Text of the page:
Alex Salmond has compared Nicola Sturgeon to Margaret Thatcher after she declared her opposition to the proposed Cambo oil field off Shetland.
In his latest attack on his successor, the former First Minister said a Nicola Sturgeon-led SNP campaigning for votes in the North East would now be “akin to Margaret Thatcher” trying to win in former mining areas.
He also described her comments as a “stunning backwards step” in the fight for Scottish independence and that the SNP’s stance on the issue meant it could wave “farewell to tens of thousands of North East of Scotland votes”.
Ms Sturgeon finally voiced her opposition to the Cambo project during a Holyrood statement about the COP26 climate change conference last week, after months of refusing to do so.
<figure class="inews__shortcode-readmore"> <div class="inews__shortcode-readmore__image"> <img src="https://i.inews.co.uk/content/uploads/2021/08/PRI_192862625-155x155.jpg" height="84" width="84" alt="Read More - Featured Image"> </div> <div class="inews__shortcode-readmore__text"> <h4>Read More</h4> <a href="https://inews.co.uk/news/environment/cambro-north-sea-oilfield-forest-size-england-offset-emissions-1132266">Proposed ‘Cambo’ North Sea oilfield would need forest the size of England to offset emissions</a> </div> </figure>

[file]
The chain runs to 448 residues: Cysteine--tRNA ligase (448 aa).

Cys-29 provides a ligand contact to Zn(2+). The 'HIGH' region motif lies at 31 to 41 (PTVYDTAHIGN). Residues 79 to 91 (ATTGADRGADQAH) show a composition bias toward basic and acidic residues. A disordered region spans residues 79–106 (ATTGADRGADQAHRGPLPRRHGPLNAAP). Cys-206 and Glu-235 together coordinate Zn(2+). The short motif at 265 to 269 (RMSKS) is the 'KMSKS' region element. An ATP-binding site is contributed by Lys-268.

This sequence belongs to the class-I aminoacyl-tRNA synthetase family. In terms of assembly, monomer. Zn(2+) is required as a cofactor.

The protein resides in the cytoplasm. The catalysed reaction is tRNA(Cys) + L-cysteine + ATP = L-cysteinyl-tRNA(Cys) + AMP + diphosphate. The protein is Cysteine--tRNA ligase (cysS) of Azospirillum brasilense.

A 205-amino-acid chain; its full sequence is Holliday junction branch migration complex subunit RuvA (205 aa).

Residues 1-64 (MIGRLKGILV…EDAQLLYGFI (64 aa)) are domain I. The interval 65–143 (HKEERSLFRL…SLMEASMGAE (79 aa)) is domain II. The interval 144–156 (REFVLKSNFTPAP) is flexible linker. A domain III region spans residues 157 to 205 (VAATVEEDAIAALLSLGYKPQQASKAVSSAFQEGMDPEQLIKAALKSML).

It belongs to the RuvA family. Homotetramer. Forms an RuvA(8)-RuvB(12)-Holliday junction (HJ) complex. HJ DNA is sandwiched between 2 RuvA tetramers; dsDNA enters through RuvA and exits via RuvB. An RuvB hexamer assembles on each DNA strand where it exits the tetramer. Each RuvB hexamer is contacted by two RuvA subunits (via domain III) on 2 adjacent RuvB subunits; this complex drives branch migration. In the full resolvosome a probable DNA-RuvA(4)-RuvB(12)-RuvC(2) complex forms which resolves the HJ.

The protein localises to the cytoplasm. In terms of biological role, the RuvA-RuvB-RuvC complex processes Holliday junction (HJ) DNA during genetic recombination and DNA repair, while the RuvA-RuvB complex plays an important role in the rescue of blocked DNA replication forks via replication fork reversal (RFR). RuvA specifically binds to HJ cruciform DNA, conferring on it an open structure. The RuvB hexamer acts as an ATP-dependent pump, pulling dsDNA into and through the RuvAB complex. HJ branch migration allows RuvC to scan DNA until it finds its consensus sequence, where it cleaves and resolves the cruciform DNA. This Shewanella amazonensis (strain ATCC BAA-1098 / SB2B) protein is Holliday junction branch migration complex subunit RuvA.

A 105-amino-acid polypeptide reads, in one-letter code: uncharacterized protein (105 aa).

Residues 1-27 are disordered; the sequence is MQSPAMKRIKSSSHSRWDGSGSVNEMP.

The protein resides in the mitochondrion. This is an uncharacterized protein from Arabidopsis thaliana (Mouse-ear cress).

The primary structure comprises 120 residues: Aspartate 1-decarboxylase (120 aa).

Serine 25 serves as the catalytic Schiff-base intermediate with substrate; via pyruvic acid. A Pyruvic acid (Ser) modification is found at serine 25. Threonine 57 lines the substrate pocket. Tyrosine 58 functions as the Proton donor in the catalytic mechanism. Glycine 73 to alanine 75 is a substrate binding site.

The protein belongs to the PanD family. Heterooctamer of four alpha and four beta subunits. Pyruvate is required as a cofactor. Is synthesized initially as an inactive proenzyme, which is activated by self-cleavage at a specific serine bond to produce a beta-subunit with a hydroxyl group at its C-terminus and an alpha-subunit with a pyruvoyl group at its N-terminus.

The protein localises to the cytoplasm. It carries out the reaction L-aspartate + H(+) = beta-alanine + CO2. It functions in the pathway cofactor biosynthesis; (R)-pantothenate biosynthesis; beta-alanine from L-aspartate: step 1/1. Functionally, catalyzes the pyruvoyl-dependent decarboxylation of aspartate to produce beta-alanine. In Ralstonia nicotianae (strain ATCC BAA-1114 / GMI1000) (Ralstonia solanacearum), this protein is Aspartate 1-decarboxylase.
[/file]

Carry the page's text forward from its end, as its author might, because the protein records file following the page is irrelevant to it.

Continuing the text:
She told MSPs: “I don’t think that Cambo should get the green light…I think the presumption would be that Cambo could not and should not pass any rigorous climate assessment.”
The project, which is situated around 75 miles to the west of Shetland, was originally licensed for exploration in 2001 and could yield hundreds of millions of barrels of oil.
Drilling could start as early as next year and continue for 25 years if it is approved, but it has proved hugely controversial in light of the climate emergency.
Ms Sturgeon’s comments have already been sharply criticised by one of her former key aides, who said stopping Cambo would bring “unemployment and more imported oil for decades”, as well as costing the SNP votes.
Writing in the Sunday Mail newspaper, Mr Salmond said the First Minister’s position had triggered “consternation in SNP ranks”.
“Even ultra-loyalists in the North East of Scotland are baulking at how to defend on the doorstep a party which effectively wants to shut down the area’s key industry,” he said.
“It would be akin to Margaret Thatcher, having closed the pits, then campaigning for votes in the old mining areas of Cowdenbeath and Kelty.”
He added that North Sea oil and gas had always been “part of the case” for Scottish independence as it was a “symbol of the vast resource base of Scotland”.
“For the leader of the independence campaign to casually cast aside that card represents a stunning backwards step,” he wrote.
An SNP spokeswoman said: “It is time for politicians of all colours to get real on the climate emergency. Our journey to tackling climate change involves a Just Transition away from fossil fuels.
“Mr Salmond would do well to put the same effort into demanding an answer as to why the Tory UK Government snubbed investment in carbon capture in the North East, which would have brought a share of £1bn of investment and secured tens of thousands of jobs in the area.
“In the SNP’s manifesto in May we committed to delivering a Just Transition and were elected with a record number of votes to implement that.”